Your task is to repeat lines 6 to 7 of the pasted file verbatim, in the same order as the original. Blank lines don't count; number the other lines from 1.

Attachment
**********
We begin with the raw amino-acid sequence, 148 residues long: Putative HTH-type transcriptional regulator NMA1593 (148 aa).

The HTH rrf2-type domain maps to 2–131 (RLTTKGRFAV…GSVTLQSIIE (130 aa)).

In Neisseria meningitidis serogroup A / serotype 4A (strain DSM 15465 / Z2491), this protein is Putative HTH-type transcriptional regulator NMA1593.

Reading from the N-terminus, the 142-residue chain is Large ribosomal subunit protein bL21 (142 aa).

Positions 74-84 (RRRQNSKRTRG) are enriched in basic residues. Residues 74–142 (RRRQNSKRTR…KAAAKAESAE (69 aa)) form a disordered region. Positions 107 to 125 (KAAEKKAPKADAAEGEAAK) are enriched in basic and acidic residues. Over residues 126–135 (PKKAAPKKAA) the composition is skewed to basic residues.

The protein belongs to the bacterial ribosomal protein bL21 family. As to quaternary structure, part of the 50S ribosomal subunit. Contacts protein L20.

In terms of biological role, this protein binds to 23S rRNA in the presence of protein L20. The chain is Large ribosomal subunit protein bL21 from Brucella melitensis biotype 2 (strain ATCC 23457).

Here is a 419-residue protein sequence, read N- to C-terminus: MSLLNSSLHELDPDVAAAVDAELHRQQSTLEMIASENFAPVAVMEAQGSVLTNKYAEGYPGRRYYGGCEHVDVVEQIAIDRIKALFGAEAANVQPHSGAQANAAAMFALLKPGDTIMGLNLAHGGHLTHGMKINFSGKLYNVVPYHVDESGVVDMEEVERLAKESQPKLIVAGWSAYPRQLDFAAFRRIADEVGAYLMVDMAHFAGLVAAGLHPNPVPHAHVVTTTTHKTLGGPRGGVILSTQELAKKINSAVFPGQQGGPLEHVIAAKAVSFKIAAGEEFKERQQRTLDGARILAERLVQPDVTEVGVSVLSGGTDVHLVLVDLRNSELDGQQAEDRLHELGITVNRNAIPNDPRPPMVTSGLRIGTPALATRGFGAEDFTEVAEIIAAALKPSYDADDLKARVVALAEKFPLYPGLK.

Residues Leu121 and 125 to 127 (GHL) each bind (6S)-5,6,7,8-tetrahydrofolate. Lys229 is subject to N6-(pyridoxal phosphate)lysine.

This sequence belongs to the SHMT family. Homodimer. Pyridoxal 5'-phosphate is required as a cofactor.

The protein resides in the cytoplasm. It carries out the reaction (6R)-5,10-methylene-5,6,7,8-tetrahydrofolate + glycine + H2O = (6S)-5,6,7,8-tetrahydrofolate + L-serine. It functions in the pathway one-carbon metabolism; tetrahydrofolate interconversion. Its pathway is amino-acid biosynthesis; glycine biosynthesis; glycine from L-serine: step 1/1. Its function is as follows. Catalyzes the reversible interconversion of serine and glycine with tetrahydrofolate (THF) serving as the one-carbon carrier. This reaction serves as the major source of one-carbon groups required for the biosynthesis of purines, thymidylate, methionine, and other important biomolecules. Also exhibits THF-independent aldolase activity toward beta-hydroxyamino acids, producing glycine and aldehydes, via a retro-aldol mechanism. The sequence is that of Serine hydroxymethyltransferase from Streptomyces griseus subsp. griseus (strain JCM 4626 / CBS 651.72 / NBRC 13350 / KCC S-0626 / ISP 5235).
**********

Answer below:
The protein belongs to the bacterial ribosomal protein bL21 family. As to quaternary structure, part of the 50S ribosomal subunit. Contacts protein L20.

In terms of biological role, this protein binds to 23S rRNA in the presence of protein L20. The chain is Large ribosomal subunit protein bL21 from Brucella melitensis biotype 2 (strain ATCC 23457).